This project has received the bulk of our effort over the past 12 months. We have been running 127 million particle SPH runs of a spiral shock to study the formation of molecular clouds and establish the first self-consistent initial conditions for simulations of star formation. These simulations follow the formation of molecular clouds along a 4kpc length of a spiral arm with a total mass of 20 million solar masses and can resolve the formation of self-gravitating structures down to 10 solar masses. We have been studying the importance of the thermal physics in triggering star formation as well as several tests to ensure that the dynamics of the shocked regions are properly captured. A companion study using grid-based simulations has been completed which investigates the dynamics of single clouds entering into a spiral arm. This study showed that the gravitational potential, plus shock induced hydrodynamical instabilities, can drive turbulence into the cloud. This re-enforces the conclusions from our Smoothed Particle Hydrodynamics simulations.
We are now developing full galactic models of the ISM including live potentials. This work will form a significant part of our simulation work in 2015.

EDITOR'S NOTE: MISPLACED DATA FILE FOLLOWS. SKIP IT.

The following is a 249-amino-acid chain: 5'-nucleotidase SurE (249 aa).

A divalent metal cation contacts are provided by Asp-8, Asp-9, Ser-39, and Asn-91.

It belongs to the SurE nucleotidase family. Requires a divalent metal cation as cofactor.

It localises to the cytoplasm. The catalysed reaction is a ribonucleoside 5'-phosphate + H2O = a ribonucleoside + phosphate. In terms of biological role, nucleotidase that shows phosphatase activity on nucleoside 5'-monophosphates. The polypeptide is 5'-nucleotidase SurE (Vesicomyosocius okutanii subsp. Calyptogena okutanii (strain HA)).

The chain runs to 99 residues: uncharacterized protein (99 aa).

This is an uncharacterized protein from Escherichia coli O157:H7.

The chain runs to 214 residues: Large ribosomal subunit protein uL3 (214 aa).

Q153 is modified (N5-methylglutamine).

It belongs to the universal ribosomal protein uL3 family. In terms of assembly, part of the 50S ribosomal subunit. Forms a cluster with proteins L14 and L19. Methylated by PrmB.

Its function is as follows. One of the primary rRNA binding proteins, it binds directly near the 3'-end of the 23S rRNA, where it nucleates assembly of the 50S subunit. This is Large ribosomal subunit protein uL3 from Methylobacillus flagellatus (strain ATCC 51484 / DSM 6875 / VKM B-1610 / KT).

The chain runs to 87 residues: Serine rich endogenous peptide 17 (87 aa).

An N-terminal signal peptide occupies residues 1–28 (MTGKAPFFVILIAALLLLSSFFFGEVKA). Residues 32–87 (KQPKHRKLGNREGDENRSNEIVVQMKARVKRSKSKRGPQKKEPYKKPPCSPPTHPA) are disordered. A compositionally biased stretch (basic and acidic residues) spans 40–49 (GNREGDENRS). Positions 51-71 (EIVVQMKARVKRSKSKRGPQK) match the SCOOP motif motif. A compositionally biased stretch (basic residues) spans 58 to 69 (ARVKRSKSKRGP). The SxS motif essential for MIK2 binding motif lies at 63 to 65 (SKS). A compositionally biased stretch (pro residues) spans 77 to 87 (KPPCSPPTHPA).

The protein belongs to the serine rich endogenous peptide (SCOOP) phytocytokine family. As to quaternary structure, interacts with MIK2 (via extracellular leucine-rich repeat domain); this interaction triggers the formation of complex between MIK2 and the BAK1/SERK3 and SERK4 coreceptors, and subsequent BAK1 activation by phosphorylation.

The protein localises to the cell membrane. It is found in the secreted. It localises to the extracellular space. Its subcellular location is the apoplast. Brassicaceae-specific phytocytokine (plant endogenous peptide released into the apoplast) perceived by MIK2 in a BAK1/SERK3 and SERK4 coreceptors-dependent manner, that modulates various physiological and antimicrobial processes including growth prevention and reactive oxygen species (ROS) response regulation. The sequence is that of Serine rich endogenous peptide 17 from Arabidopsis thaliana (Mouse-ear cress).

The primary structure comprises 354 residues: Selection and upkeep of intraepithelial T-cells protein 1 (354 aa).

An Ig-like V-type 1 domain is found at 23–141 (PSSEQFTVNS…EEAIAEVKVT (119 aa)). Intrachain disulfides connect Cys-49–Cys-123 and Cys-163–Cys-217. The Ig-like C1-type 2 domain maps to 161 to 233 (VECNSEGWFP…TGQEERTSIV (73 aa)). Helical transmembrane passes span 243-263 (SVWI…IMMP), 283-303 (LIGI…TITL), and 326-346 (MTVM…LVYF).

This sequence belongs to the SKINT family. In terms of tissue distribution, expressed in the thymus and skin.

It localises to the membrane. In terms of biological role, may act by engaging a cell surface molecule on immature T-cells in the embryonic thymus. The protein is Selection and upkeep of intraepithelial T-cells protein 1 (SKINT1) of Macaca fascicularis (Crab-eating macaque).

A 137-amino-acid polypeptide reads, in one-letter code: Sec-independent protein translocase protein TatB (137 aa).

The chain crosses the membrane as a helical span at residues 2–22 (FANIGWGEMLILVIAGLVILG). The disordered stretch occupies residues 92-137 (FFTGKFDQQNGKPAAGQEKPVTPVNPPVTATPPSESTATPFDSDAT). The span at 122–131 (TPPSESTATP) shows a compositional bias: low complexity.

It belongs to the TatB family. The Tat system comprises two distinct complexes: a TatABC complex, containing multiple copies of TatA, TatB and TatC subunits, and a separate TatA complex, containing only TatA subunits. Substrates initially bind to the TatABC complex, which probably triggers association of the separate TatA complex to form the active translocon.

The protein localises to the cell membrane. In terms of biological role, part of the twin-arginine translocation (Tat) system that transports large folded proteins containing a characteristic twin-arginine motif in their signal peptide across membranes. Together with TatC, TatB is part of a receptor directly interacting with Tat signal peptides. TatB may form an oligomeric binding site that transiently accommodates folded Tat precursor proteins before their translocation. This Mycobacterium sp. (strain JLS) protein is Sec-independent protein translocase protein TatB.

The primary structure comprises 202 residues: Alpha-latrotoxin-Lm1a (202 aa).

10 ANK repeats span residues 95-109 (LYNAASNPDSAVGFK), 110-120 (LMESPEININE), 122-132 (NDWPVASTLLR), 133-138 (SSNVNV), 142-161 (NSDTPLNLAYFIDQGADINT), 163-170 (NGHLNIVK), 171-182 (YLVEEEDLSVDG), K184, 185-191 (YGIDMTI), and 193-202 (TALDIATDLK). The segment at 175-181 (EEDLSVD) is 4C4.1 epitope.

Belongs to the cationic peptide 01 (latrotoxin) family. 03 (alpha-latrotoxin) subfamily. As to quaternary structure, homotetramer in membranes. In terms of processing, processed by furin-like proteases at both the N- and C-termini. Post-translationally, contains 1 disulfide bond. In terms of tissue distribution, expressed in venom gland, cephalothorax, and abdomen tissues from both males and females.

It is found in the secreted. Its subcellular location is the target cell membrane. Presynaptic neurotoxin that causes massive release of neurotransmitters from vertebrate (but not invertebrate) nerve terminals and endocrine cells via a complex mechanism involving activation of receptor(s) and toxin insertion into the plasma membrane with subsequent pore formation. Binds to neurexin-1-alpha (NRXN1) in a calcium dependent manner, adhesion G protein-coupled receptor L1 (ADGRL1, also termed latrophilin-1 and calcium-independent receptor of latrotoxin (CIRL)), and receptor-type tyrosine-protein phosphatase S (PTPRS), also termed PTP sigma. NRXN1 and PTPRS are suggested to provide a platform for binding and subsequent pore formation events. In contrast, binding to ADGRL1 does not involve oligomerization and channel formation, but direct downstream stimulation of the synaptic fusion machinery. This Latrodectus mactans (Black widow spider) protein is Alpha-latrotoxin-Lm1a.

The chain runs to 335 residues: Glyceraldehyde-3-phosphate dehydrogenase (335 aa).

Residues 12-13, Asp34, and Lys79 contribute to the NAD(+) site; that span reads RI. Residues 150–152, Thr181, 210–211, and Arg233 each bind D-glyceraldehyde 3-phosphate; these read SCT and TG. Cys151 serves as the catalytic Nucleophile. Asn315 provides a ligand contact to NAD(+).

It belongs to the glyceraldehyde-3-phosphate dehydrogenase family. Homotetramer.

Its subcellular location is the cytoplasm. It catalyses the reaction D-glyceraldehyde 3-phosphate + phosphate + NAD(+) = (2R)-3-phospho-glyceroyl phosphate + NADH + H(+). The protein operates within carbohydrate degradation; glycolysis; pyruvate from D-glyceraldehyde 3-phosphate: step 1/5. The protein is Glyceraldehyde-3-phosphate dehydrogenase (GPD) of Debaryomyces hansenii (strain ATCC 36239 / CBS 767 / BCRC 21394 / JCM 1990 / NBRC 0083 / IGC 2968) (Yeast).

The Galactic Centre:
We have concluded studies on star formation in the Galactic centre and have expanded our scope to study the dynamics of the Central Molecular Zone including the “Moilinari” ring. These simulations show how a single cloud can reproduce the overall features. A detailed comparison with observations is ongoing. We have also used larger scale simulations of the inner 500pc of the galaxy to study how the non-axisymmetric structures combine with infalling gas interact, in order to probe the relationship between the CMZ and the inner star formation activity.